Probe this act of omission

Why is CBI out of RTI Act?


Danish Raza | June 28, 2011

Just when the attention of newsmen across the nation was fixed on the Lokpal issue, the government excluded the central bureau of investigation (CBI) from the purview of the right to information (RTI) act.

And how did you and I come to know about it? The agency, responding to the RTI query filed by Subhash Chandra Agrawal told him that as per a June 9 notification, it had been included in the list of agencies exempted from the purview of the transparency act.

The CBI’s argument is that since it probes sensitive cases, sharing information with public can have crucial ramifications.

CBI had sent its request for exemption from the RTI act to the Department of personnel and training (DoPT) which forwarded it to the law ministry for its opinion.

Interestingly both the Department of personnel and training (DoPT) and the law ministry did not buy the CBI’s argument.

But it appears that the government found sense in the opinion of attorney general G Vahanvati who said that the CBI was involved in safeguarding the country’s economic security and intelligence

There are many reasons why the exemption of CBI from the RTI act needs rethinking.

Section 24 of the RTI act puts intelligence and security agencies outside the purview of the act. CBI is purely an investigating agency just like police. The law makers must have given some thought while preparing the list of original 22 agencies exempted from the act and they knew that CBI did not meet the criteria to make it to that list.

Second, section 8 (1) (h) of the RTI act says that the public authority can withhold information which can affect the process of investigation or prosecution or apprehension or prosecution of offenders. But this does not translate into a blanket denial of information. A landmark judgment given in 2007 by justice S Ravindar Bhat in ‘Bhagat Singh Vs chief information commissioners and others’ put things in perspective. “The mere existence of an investigation process cannot be a ground for refusal of the information; the authority withholding information must show satisfactory reasons as to why the release of such information would hamper the investigation process. Such reasons should be germane, and the opinion of the process being hampered should be reasonable and based on some material. Sans this consideration, Section 8(1) (h) and other such provisions would become the haven for dodging demands for information,” the court ruled.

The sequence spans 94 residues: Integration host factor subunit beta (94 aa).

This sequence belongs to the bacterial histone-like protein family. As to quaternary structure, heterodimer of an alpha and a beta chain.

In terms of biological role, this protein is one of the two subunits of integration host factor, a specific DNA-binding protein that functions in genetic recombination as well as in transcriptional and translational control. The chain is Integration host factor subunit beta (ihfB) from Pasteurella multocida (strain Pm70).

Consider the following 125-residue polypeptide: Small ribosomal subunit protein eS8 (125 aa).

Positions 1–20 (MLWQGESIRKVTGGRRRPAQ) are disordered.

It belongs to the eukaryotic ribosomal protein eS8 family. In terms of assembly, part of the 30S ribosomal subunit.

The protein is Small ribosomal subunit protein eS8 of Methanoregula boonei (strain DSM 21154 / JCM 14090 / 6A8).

In a similar judgment, the Central Information Commission (CIC) ruled on June 24 that the public authority cannot deny information on the premise of an ongoing probe.

Third, the RTI act has provision whereby any public authority can deny information if it can endanger the life of the citizens or can affect the country relations with another nation. Also, there is a provision where the public authority is allowed to take the permission of an individual before disclosing certain information/ letter/ document pertaining him or her. This is called ‘third party’ information.

Fourth, since the enactment of the act in 2005, there has been not a single case to prove that transparency has in any manner hampered the functioning of the CBI.

Therefore, both the decision to keep CBI out of the RTI act and the way it has been done, have serious flaws.

The only factor which justifies the government’s decision is that fact that the agency is probing some of the biggest corruption cases including the 2G spectrum and CWG which involve the high and mighty. With already so much information in public domain, the government cannot afford letting us know more about the A Rajas, the Kalmadis, the Marans and their bosses.




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